Bretagne, the last known living 9/11 search-and-rescue dog, was laid to rest after a teary sendoff, befitting a hero.
The 16-year-old golden retriever was walked into a Houston area animal hospital on June 6 by her handler, Captain Denise Corliss. They were flanked by two dozen saluting members of the Cy-Fair Volunteer Fire Department and search-and-rescue community, reports the Houston Chronicle. The tearful salute continued as her body was carried out from the clinic draped in an American flag.
Draped in an American flag, Bretagne's body receives a salute from firefighters and search-and-rescue personnel. (Photo: Texas Task Force 1/Facebook)
Corliss adopted Bretagne (pronounced "Brittany") as an 8-week-old puppy in 1999. After rigorous training, the two joined Texas Task Force 1 and Bretagne became the founding canine member of the Cy-Fair Volunteer Fire Department's K-9 Search and Rescue Team. Their first deployment was to ground zero. About 100 search-and-rescue dogs scoured the rubble in the aftermath of the attacks, where a hunt for survivors turned into a search for human remains.
Until her retirement at age 10, Bretagne also responded to other major disasters including hurricanes Katrina and Rita. After her retirement, she continued to serve as a community ambassador, visiting local elementary schools to listen to young readers and spend time with students with special needs.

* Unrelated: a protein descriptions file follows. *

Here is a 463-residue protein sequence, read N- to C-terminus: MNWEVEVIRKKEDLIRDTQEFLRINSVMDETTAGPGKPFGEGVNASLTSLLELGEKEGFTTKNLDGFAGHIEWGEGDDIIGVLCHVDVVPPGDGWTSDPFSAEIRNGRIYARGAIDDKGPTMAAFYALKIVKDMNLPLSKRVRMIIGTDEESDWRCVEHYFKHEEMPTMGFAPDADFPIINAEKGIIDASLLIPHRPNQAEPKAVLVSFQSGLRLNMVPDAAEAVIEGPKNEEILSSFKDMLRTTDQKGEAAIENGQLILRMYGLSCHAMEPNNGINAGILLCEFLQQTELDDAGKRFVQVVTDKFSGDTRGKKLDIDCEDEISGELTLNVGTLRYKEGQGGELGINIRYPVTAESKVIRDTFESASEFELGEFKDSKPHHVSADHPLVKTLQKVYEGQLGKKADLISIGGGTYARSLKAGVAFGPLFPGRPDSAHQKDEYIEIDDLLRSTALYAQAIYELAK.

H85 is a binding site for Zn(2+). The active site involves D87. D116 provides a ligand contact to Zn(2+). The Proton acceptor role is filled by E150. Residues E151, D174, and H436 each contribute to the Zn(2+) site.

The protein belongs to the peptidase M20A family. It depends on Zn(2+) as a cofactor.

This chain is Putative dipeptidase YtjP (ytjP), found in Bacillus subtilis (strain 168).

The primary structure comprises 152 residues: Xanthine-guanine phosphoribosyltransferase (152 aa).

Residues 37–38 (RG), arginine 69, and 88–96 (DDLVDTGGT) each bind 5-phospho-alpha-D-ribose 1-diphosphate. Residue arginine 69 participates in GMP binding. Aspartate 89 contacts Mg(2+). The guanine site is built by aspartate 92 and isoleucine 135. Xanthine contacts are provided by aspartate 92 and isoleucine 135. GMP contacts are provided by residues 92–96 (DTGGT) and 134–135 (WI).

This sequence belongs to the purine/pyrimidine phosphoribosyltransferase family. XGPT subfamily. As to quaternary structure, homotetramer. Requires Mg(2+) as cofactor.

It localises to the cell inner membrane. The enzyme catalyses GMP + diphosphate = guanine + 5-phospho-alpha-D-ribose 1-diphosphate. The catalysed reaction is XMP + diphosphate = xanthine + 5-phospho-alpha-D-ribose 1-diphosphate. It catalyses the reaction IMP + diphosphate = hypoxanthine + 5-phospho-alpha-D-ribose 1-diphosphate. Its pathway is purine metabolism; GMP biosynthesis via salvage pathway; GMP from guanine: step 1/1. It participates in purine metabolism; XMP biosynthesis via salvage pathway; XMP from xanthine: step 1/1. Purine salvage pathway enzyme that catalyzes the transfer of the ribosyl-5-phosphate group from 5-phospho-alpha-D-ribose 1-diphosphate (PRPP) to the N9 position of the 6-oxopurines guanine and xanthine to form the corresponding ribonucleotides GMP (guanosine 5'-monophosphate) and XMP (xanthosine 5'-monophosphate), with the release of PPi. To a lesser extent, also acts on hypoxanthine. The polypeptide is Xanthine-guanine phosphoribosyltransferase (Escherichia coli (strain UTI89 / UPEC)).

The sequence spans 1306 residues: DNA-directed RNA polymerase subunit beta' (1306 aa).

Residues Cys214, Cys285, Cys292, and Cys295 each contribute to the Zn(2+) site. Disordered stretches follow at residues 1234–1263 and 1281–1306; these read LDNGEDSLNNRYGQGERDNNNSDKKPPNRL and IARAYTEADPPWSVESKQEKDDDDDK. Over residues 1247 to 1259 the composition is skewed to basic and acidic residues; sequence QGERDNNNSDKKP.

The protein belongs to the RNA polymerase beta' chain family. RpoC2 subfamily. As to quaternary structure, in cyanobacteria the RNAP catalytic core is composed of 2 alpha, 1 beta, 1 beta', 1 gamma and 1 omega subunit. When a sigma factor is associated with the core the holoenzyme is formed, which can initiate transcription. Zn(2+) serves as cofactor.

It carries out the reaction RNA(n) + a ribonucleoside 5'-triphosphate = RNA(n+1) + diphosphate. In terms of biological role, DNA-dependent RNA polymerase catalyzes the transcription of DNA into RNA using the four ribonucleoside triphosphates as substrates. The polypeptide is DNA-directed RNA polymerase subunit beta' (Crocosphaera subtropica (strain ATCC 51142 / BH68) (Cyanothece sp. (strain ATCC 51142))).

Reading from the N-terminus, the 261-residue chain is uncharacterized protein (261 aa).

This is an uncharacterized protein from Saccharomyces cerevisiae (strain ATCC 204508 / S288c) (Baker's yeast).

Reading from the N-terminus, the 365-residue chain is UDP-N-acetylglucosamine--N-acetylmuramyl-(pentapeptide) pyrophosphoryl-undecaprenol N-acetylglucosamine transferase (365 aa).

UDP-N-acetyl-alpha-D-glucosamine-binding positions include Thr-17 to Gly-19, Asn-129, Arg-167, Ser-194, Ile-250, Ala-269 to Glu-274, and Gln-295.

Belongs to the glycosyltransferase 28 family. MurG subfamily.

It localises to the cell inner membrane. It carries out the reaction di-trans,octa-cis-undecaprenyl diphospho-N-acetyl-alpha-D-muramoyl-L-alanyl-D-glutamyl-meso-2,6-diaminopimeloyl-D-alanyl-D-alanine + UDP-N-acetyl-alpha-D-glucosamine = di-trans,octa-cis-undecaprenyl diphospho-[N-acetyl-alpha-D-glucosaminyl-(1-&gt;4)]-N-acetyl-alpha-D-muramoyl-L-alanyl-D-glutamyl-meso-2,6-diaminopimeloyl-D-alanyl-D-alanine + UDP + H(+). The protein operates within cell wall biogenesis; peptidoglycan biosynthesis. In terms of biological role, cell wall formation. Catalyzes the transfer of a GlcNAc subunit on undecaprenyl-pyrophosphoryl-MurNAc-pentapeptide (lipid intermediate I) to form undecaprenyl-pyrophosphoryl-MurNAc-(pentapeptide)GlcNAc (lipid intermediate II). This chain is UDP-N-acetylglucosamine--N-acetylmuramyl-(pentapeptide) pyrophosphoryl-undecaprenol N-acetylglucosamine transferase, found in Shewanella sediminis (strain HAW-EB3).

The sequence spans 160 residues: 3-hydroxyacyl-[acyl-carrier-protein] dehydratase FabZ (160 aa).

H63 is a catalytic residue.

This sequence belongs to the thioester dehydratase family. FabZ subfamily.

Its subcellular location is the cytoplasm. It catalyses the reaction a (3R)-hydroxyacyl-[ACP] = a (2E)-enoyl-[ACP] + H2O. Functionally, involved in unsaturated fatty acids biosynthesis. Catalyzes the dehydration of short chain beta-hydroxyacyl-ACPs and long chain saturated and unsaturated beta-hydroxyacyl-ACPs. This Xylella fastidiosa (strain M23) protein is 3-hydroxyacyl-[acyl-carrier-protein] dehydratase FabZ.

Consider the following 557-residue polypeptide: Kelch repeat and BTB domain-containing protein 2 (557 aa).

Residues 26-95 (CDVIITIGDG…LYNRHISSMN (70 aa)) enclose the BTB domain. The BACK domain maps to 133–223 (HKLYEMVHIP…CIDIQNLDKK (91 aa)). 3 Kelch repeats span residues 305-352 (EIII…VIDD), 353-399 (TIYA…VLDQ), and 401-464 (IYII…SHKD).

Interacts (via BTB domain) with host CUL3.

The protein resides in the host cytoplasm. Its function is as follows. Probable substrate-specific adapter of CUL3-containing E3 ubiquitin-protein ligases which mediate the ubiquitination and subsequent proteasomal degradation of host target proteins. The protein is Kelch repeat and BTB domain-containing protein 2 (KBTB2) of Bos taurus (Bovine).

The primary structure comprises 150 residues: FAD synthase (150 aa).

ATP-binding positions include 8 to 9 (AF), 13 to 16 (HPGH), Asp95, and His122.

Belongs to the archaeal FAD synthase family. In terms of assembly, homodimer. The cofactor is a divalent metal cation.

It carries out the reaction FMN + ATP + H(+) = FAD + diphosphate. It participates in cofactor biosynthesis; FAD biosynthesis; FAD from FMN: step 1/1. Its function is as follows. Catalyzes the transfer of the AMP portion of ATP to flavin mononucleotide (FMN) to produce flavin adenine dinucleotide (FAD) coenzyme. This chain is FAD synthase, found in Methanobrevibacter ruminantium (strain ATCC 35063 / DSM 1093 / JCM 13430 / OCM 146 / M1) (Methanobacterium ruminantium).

Bretagne celebrated her 16th birthday with much fanfare in September, including a dog's day in New York City filled with treats, toys and a special commemorative billboard.
The Cy-Fair Volunteer Fire Department issued a statement about a "firefighter death":
"Some may say that the most a dog could be is a pet, however, to the over 400 members of the Cy-Fair Volunteer Fire Department, Bretagne was a civil servant, a hero and is family. We will remember her fondly, and continue serving the community with her as inspiration."